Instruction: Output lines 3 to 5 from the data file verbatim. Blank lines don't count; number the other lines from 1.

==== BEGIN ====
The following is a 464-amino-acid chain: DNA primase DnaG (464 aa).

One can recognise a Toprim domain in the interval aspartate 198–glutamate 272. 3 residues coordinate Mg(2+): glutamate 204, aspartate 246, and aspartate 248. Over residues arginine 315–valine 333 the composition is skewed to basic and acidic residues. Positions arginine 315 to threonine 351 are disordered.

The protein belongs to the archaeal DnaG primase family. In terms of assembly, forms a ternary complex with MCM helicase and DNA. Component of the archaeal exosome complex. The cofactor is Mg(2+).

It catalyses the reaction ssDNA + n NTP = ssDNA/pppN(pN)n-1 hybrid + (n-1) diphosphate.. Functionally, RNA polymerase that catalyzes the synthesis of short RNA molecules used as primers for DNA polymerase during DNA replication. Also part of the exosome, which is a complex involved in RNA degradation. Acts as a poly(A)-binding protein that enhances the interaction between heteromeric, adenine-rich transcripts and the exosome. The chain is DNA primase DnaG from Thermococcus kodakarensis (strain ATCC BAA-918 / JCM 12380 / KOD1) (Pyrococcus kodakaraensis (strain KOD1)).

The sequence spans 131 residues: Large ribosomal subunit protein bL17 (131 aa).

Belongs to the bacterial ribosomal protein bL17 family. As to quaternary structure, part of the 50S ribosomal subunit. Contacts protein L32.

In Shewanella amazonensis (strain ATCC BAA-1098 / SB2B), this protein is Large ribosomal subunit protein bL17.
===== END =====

The protein belongs to the archaeal DnaG primase family. In terms of assembly, forms a ternary complex with MCM helicase and DNA. Component of the archaeal exosome complex. The cofactor is Mg(2+).

It catalyses the reaction ssDNA + n NTP = ssDNA/pppN(pN)n-1 hybrid + (n-1) diphosphate.. Functionally, RNA polymerase that catalyzes the synthesis of short RNA molecules used as primers for DNA polymerase during DNA replication. Also part of the exosome, which is a complex involved in RNA degradation. Acts as a poly(A)-binding protein that enhances the interaction between heteromeric, adenine-rich transcripts and the exosome. The chain is DNA primase DnaG from Thermococcus kodakarensis (strain ATCC BAA-918 / JCM 12380 / KOD1) (Pyrococcus kodakaraensis (strain KOD1)).

The sequence spans 131 residues: Large ribosomal subunit protein bL17 (131 aa).